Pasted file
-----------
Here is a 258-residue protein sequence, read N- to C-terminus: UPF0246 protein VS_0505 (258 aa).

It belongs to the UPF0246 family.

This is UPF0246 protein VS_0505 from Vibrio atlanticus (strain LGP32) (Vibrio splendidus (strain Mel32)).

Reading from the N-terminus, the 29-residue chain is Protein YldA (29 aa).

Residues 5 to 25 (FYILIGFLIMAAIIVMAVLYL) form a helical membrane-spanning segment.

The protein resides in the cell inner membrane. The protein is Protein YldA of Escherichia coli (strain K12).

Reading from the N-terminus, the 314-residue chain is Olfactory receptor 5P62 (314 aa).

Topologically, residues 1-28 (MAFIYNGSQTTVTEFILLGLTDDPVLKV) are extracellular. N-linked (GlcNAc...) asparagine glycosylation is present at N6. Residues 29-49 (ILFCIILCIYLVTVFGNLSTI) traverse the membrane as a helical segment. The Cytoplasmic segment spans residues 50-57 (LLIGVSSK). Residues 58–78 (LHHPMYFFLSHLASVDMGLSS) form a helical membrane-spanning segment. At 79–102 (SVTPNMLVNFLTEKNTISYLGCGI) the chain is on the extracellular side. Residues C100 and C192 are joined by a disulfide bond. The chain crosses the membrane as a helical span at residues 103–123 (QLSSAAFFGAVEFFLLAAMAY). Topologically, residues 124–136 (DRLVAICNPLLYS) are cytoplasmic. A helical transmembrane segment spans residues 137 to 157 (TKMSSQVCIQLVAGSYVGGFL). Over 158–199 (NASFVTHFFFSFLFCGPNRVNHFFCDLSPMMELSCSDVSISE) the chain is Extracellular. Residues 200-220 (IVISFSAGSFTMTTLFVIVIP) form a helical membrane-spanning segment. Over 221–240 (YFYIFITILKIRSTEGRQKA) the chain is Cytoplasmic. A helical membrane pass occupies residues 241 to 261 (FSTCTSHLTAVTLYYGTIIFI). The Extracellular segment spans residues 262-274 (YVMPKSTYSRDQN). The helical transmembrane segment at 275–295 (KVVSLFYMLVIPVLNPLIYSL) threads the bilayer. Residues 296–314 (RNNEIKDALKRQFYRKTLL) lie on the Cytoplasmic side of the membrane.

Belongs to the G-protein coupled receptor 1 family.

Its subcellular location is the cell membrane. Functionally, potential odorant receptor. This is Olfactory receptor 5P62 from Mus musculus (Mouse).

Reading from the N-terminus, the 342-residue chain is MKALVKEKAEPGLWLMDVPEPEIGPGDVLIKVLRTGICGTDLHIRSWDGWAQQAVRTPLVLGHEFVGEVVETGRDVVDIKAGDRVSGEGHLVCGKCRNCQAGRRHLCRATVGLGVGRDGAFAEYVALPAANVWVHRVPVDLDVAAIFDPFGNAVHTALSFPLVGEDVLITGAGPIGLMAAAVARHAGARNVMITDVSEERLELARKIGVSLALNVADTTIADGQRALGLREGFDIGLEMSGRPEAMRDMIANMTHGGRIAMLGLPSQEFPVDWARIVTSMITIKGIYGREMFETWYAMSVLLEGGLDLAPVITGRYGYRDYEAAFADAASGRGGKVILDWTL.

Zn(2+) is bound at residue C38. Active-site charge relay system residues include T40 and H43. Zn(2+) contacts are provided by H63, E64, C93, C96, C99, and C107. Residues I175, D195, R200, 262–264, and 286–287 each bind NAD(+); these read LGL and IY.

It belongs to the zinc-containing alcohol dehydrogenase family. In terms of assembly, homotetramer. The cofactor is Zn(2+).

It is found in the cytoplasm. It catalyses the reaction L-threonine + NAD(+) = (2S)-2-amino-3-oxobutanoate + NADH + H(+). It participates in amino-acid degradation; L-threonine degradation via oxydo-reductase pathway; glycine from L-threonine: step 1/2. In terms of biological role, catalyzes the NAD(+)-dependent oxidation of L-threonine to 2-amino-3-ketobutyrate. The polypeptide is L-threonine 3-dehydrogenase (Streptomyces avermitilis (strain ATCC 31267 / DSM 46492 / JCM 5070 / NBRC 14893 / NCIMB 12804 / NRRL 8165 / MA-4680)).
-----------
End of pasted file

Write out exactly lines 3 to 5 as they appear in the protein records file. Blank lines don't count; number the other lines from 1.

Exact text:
This is UPF0246 protein VS_0505 from Vibrio atlanticus (strain LGP32) (Vibrio splendidus (strain Mel32)).

Reading from the N-terminus, the 29-residue chain is Protein YldA (29 aa).

Residues 5 to 25 (FYILIGFLIMAAIIVMAVLYL) form a helical membrane-spanning segment.